CityDig: The Story Behind the Glitz and Glamour of Rodeo Drive

The ritziest shopping district was a just quiet little main street until a particular haberdashery came to town

While this season might be a time for Christmas or Chanukah or Kwanzaa, it most definitely centers around the shopping solstice. In Beverly Hills three blocks of Rodeo Drive stretch north from Wilshire to (as locals call it) “Little Santa Monica.” It is along those blocks that shoppers can spend big amongst the glitterati of Los Angeles. This map dates back to 1995 in the flush years of the first Clinton presidency when gas was $1.09. The baubles you could purchase on these three golden blocks, though, might cost a month’s rent or a lot more. This map is one of a series created by the energetic Paul “Mister Maps” Shaffer, for which he took the format for old pictorial maps and turned it into something more. Rather than making the image solely about business establishments, he stressed the features of the landscape. Rodeo Drive (described by one hopeful credit card company as “the most elegant street in the world”) may be all about high end retail, but this map accentuates greenery as much as it does the dignified but undeniably ostentatious stores.

Rodeo Drive, American Express, 1995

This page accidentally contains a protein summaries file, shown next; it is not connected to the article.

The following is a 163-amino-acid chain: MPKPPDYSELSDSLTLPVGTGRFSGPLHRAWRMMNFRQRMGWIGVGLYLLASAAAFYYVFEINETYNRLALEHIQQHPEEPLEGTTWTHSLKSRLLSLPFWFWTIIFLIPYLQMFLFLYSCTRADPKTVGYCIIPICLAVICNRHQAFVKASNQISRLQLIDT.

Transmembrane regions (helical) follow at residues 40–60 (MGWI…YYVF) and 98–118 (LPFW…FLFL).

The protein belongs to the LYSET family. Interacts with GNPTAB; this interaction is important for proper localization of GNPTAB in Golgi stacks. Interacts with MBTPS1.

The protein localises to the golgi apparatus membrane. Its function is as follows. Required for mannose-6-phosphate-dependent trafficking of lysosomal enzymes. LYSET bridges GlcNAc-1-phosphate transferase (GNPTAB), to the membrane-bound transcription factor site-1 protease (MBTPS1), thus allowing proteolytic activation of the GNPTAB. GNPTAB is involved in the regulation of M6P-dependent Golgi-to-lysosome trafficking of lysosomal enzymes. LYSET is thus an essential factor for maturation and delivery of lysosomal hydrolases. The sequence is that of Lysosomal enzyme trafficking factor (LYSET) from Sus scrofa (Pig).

Rodeo Drive, American Express, 1995

Cartographer (Mister Maps) Paul Shaffer

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The land that was once Rancho Rodeo de las Aguas was transformed in 1906 when Burton E. Green and investors bought it and put Rodeo Drive right down the middle. The investors had hoped for oil, but though the soil lacked petroleum, it proved profitable for agriculture and residential real estate. Beverly Hills may not have been immediately glamorous, but movie folks soon began filling those hills with mansions. The very posh Beverly Hills Hotel opened in 1912, standing majestically on Sunset Boulevard two years before the area was incorporated into Beverly Hills. Rodeo drive sat quietly at the center of the city for decades.

That began to change in the ’50s. In 1949 Richard Carroll opened Carroll and Company—a shop offering high quality men’s suits and hats—in West L.A. He soon moved the store to Rodeo Drive, where, at the time, there was little more than a gas station and a hardware store. Before long, a shopping destination had developed that was the spot for the show business crowd. In 1967 Fred Hayman opened the Giorgio high fashion boutique with its trademark yellow and white striped awnings. Van Cleef & Arpels’ flagship American store soon opened, followed by Vidal Sasoon’s salon for the stars. The late ’70s success of Judith Krantz’ novel Scruples—which was set on Rodeo Drive—shone a brighter spotlight on the gilded street where golden plastic flashed relentlessly during all four seasons. 1983 brought the Rodeo Collection of 45 retail boutiques, and the street became internationally famous for offering the best of the best. 1989 saw “Two Rodeo Drive” unveiled, with shops like Lanvin, Versace, Jimmy Choo, and Tiffany & Co. that most Angelenos had only heard about on TV. Guess? Ranch joined in 1993, and by the time this map was made, even more stores were singing their siren song, including Gucci, Louis Vuitton, Fendi, Hermes, and the excellent Rizzoli Bookstore, publishers of Los Angeles in Maps—which makes a fine Christmas present, if I do say so myself.

Los Angeles Public Library map librarian Glen Creason shares a map from the Central Library’s collection at CityThink each week.